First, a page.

Posted on by Dr. Francis Collins
There are now several monoclonal antibodies, identical copies of a therapeutic antibody produced in large numbers, that are authorized for the treatment of COVID-19. But in the ongoing effort to beat this terrible pandemic, there’s plenty of room for continued improvements in treating infections with SARS-CoV-2, the virus that causes COVID-19.
With this in mind, I’m pleased to share progress in the development of a specially engineered therapeutic antibody that could be delivered through a nasal spray. Preclinical studies also suggest it may work even better than existing antibody treatments to fight COVID-19, especially now that new SARS-CoV-2 “variants of concern” have become increasingly prevalent.
These findings come from Zhiqiang An, The University of Texas Health Science Center at Houston, and Pei-Yong Shi, The University of Texas Medical Branch at Galveston, and their colleagues. The NIH-supported team recognized that the monoclonal antibodies currently in use all require time-consuming, intravenous infusion at high doses, which has limited their use. Furthermore, because they are delivered through the bloodstream, they aren’t able to reach directly the primary sites of viral infection in the nasal passages and lungs. With the emergence of new SARS-CoV-2 variants, there’s also growing evidence that some of those therapeutic antibodies are becoming less effective in targeting the virus.
Antibodies come in different types. Immunoglobulin G (IgG) antibodies, for example, are most prevalent in the blood and have the potential to confer sustained immunity. Immunoglobulin A (IgA) antibodies are found in tears, mucus, and other bodily secretions where they protect the body’s moist, inner linings, or mucosal surfaces, of the respiratory and gastrointestinal tracts. Immunoglobulin M (IgM) antibodies are also important for protecting mucosal surfaces and are produced first when fighting an infection.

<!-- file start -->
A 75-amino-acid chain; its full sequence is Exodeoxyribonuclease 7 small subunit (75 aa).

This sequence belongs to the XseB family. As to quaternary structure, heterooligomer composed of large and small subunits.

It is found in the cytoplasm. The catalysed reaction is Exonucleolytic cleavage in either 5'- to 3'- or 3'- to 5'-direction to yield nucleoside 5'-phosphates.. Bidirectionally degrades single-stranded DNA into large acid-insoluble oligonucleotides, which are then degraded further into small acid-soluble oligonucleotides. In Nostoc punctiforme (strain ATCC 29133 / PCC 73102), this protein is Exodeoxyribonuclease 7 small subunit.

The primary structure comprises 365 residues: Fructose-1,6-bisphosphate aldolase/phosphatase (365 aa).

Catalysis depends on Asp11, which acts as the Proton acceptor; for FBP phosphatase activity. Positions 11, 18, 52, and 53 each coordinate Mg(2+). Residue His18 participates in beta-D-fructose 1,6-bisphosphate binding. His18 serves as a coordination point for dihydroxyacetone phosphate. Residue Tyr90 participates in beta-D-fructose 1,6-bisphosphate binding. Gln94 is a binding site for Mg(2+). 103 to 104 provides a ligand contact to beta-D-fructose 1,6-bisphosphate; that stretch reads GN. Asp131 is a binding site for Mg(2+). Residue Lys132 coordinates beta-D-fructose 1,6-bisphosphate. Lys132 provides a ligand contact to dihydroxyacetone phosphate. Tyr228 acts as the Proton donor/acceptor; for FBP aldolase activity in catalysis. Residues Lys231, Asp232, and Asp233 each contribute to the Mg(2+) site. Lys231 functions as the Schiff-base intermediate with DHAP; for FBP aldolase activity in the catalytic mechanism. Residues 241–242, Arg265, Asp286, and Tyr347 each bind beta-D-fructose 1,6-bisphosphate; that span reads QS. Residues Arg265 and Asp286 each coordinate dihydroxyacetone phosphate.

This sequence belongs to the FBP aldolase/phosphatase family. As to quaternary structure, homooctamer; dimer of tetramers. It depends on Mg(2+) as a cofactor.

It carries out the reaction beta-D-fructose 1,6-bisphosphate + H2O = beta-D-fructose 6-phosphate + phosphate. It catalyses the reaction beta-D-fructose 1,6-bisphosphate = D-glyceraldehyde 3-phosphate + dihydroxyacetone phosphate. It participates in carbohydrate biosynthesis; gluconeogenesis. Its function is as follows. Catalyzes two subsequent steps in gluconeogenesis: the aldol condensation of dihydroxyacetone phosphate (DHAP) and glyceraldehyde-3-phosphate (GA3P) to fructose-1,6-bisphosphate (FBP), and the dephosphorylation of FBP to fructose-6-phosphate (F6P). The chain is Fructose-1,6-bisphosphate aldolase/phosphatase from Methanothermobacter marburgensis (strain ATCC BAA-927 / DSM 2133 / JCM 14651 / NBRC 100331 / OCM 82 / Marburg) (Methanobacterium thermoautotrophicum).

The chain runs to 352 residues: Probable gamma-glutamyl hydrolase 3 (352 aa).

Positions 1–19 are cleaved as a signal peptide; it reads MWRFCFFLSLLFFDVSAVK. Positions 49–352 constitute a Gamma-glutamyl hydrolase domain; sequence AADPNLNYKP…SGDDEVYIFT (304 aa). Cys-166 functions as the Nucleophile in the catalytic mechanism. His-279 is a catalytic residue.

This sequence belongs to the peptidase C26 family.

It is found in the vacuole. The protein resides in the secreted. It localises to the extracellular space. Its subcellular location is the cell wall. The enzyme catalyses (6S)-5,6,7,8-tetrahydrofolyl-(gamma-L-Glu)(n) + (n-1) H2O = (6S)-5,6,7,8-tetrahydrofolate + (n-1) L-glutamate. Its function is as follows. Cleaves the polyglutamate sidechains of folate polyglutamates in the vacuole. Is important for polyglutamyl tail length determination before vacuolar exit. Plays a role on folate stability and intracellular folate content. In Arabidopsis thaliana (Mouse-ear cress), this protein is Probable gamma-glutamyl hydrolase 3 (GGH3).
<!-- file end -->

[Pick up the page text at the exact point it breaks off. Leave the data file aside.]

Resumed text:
Though IgA and IgM antibodies differ structurally, both can be administered in an inhaled mist. However, monoclonal antibodies now used to treat COVID-19 are of the IgG type, which must be IV infused.
In the new study, the researchers stitched IgG fragments known for their ability to target SARS-CoV-2 together with those rapidly responding IgM antibodies. They found that this engineered IgM antibody, which they call IgM-14, is more than 230 times better than the IgG antibody that they started with in neutralizing SARS-CoV-2.
Importantly, IgM-14 also does a good job of neutralizing SARS-CoV-2 variants of concern. These include the B.1.1.7 “U.K.” variant (now also called Alpha), the P.1 “Brazilian” variant (called Gamma), and the B.1.351 “South African” variant (called Beta). It also works against 21 other variants carrying alterations in the receptor binding domain (RBD) of the virus’ all-important spike protein. This protein, which allows SARS-CoV-2 to infect human cells, is a prime target for antibodies. Many of these alterations are expected to make the virus more resistant to monoclonal IgG antibodies that are now authorized by the FDA for emergency use.